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Swiss Federal Pension Fund
The graph above plots performance, rebased to 100 at the end of 1999. It shows the featured pension fund, together with the most highly correlated benchmark index, and the legal minimum rate. As a novelty, the graph also includes the factor-modified benchmark ‘C40 VA-M’, a proxy for conceivable expectations of performance achievable by skilled investment management under the exact circumstances described be the underlying benchmark index. Read more on Factor-Modified Benchmarks.
Pension Fund, Risk -Tiers, and Peer Group
In the upper section of Table 01, starting and end values are shown for the pension fund, three contiguous risk-tier benchmarks, the Swiss Pension Fund Composite, and the factor-modified benchmark ‘C40-VA-M’. Performance is listed cumulative and annualised. As simple comparison of risk management and measure of investment efficiency, the table gives sums of annual gains and losses. Finally, the table includes the values of worst and median yearly changes related to these 20 years.
In the lower section of the table, Alpha (intersect) and Beta (slope of linear regression) are indicated. In all regression calculations LPP-C40 (the medium risk tier benchmark) was used as independent variable (x-value). This is different from the regressions in Table-02 (Exhibit G), where the featured pension fund is always the dependent variable (y-value) and each of the benchmarks serve as independent variable.
Highlighted in the graph’s title, overall change in value is given, as well as the resulting normalised rate of return. The chart itself plots four different annualised rates: 31.12.1999 to date (anchored), and trailing three, five, and ten years.
Performance & Financial Market Context
A carousel of exhibits shows performance in the context of benchmark indices, and major financial markets, both domestic and foreign. Use the cursor to stop auto-play and navigate manually. Exhibits refer to year 2019, 3-years to date, 10-years to date (value plot).
M4 describes a global, equal-weight, basket of four countries: USA, Japan, Eurozone-Europe, and Great Britain. The term ‘bonds’ refers to return indices for zero-coupons, 10-year government bonds, calculated from benchmark bond yields.
The main purpose of the table is to make transparent the choice of most correlated benchmark used in several other illustrations. Regression data for the full array of six benchmark indices are shown.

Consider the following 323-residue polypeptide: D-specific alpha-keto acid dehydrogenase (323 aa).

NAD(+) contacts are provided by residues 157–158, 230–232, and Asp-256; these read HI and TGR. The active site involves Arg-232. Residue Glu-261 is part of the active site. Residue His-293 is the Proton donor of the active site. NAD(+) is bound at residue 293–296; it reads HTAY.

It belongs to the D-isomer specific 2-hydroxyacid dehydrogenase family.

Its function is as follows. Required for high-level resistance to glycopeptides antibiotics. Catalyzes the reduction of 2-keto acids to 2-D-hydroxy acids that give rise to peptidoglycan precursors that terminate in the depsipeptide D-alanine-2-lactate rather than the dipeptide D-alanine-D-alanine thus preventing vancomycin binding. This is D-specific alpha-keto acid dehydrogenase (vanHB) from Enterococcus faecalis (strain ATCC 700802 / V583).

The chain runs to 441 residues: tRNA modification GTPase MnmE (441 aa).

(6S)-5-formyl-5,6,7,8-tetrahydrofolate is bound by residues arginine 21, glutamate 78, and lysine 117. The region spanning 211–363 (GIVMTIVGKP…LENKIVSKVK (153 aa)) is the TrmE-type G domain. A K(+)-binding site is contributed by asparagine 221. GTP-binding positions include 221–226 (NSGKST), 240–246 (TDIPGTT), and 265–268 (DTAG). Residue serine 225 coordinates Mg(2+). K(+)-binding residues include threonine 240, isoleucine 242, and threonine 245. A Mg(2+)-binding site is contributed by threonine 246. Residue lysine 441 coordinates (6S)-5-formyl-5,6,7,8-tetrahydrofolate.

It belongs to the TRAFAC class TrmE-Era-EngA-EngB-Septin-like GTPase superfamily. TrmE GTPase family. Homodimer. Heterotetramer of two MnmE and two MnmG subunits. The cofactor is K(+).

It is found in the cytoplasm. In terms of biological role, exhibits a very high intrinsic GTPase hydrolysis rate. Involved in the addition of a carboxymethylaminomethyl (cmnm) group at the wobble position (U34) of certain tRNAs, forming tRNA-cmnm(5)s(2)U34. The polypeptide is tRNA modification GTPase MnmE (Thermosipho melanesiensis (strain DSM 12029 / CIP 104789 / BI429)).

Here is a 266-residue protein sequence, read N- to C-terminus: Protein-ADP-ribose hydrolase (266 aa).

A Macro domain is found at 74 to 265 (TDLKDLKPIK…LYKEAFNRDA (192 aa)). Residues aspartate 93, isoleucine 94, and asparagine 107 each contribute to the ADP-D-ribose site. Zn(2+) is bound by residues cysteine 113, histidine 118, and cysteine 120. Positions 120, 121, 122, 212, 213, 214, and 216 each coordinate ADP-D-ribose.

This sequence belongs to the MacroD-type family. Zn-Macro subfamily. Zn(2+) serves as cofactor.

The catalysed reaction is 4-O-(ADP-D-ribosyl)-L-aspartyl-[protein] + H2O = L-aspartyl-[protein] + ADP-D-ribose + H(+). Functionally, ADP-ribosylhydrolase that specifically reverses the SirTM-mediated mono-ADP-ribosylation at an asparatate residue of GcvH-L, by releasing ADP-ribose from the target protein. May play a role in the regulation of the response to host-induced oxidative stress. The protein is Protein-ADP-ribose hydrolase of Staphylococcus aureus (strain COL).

The table gives annualised rates of return. In addition, the pension fund’s return is expressed relative to that of each benchmark. Values for ‘Alpha’, ‘Beta’, and R-squared are shown in grey, but the highest R-squared is emphasised. The benchmark so determined will not necessarily be identical to the benchmark chosen by the pension fund.
Having identified the highest congruence to one of the indices, the table then performs a more detailed analysis of annual return differentials between the featured pension fund and that specific benchmark index.
The ratio shown at the extreme lower right of the table is the frequency-weighted average performance differential in a year. It is shown in green if better, or red if worse than the most correlated benchmark.
Close-Up View Of Yearly Changes
In this exhibit, yearly rates of change are split into cumulated gains and cumulated losses. The charts show values for the most correlated benchmark index and the featured pension fund. A line plots the ratio of the pension fund’s cumulated gains or losses relative to those of the benchmark.
Visualising The Width Of One Standard Deviation
The graph illustrates the three most important components of distribution analysis:
- median value
- upper inflection point (= median plus one standard deviation)
- lower inflection (median minus one standard deviation)
To the left,the featured pension fund is positioned alongside its most correlated index. Grouped separately are plots for all six benchmark indices.
The table below the graph shows the extend of horizontal distortion (of the distribution). Distortions exceeding 10% on either side are emphasised. Vertical distortion is not shown.
Here, cumulated gains and losses are positioned in a grid. The vertical axis refers to the net balance of cumulated annual gains, with cumulated annual losses subtracted. The horizontal axis gives cumulated annual losses. The further up and left a fund is positioned, either overall, or relative to any given reference, the better.
Regression of Annual Rates of Change
This carousel displays graphically selected regressions already seen in numerical format in Table-02. Each time, the featured pension fund’s annual rates of change (y-values) is plotted against a specific reference (x-values). Use the cursor to stop auto-play and navigate manually using the arrows.
In addition to the regression formula, the total change in value of the featured pension fund compared to the reference is calculated, showing the differential in green if positive, or red if negative.
The regression graphs show the pension fund with the following x-values:
- most correlated benchmark index
- Swiss Pension Fund Composite Index (peer group analysis)
- LPP-C40 (the medium risk-tier benchmark)
Please note that the most correlated benchmark index may coincide with LPP-C40, in which case that particular regression would be shown in two graphs.